Several years ago, Park Commission President Greg Anglemeyer was approached by parks supporter Nancy Lind with the question, “Is there a way to leave property to parks and have the district keep it in its natural state?” 

Not really. Land deeded to the district might not be used for athletic fields but its use would depend on the needs of the community. 

There must be a way, thought Anglemeyer. Research showed that other districts used a foundation that could take title and hold the land as a public trust. So he and I (being the vice-president) recruited Mike Hays and asked him to figure out a way.  

Thus was the Key Peninsula Parks and Recreation Foundation born.   

After much research, Hays, the foundation’s first president, affiliated the foundation with the National Land Trust Alliance and saw to it that its charter met all the qualifications required by the alliance. 

Now an organization existed that could do exactly what Lind had asked. Property could be donated to the foundation and held in perpetuity as a nature preserve. No park district official or employee has a foundation vote. It is a totally independent organization.  

Sadly, following Lind’s death, other arrangements for her property prevented its donation to the foundation. But she is fully deserving of credit for instigating the actions that brought the foundation into existence. And today, another property owner who wishes to remain anonymous has approached the foundation about preserving his property, just as Nancy Lind had envisioned. 

Hays retired from the presidency when he moved away from the Key Peninsula. Today, the seven-person, volunteer board is headed by Taylor Bay resident Susan Quigley.  

The foundation exists to help the park district and to aid local citizens who want to preserve their land. Donated foundation money most often is used to provide 50 percent scholarships for Key Pen kids whose families can’t afford fees for parks activities. 

The foundation also raised money to help build the picnic shelter at the Key Peninsula Civic Center. But wait, there’s a much bigger opportunity just ahead. The district sought and got a substantial grant to help purchase the 39-acre property that will become Gateway Park and is seeking an additional grant to expand that park.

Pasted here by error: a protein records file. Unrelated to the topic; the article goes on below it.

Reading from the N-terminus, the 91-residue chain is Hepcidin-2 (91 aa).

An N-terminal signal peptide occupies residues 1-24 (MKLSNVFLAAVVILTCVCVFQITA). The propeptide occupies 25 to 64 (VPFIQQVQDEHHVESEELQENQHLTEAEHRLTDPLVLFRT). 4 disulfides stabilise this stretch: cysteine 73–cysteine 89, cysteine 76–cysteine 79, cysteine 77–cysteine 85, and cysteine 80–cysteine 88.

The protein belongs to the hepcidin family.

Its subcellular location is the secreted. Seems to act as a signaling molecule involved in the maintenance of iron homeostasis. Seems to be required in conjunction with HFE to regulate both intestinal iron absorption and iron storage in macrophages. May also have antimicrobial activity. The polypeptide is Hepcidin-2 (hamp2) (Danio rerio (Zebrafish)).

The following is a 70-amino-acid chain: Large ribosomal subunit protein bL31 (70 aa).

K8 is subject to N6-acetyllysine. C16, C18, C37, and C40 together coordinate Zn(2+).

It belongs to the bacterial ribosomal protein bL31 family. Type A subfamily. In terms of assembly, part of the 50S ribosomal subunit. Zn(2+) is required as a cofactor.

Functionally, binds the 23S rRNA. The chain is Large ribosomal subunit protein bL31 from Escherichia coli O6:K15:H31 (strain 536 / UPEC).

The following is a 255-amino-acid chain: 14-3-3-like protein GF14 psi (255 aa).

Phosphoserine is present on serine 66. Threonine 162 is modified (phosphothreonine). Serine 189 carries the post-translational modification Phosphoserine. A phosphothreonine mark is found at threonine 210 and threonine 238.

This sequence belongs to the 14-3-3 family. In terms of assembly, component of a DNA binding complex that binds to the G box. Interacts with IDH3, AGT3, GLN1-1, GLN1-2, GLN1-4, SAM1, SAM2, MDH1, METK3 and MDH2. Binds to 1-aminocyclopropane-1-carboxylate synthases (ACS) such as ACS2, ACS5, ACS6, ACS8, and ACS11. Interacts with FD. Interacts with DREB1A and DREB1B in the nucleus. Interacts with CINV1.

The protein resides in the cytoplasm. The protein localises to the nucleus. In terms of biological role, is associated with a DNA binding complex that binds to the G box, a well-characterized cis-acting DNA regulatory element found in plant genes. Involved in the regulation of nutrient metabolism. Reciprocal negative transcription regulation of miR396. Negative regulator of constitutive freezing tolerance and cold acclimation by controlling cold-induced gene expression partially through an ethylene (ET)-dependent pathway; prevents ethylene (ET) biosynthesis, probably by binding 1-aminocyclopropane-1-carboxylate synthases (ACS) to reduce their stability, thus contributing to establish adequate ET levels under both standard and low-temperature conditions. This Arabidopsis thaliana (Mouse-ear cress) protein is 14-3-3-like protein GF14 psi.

The district, following several public meetings created and approved a master plan for improving the Gateway property, which includes parking, restrooms, a trailhead to the 360 trails, an equestrian arena, a substantial children’s playground, and on the additional property now being sought, two lighted soccer or other general-use fields. 

The foundation has been asked to embark on a major fundraising campaign to help pay for those improvements.  

Board members include Susan Quigley, Rob Home, Rosie Rosenbach, Maureen Reilly, Mike Hays and Susan Coughlin. The board presently has a vacancy likely to be filled by this writer, Bill Trandum. The charter allows for nine board members so the foundation earnestly seeks volunteers who feel called to help. Its website includes a link for volunteering, or contact Scott Gallacher at scottg@keypenparks.com. 

Bill Trandum is a guest columnist for the Key Peninsula News and is just finishing seven years as a KeyPenParks commissioner, six as vice-president and chairman of Land and Improvements, and one as president of the commission. He has attended every meeting ever held by the Foundation as a nonvoting observer. 

KP News editor thanks staff and community
KP News editor says goodbye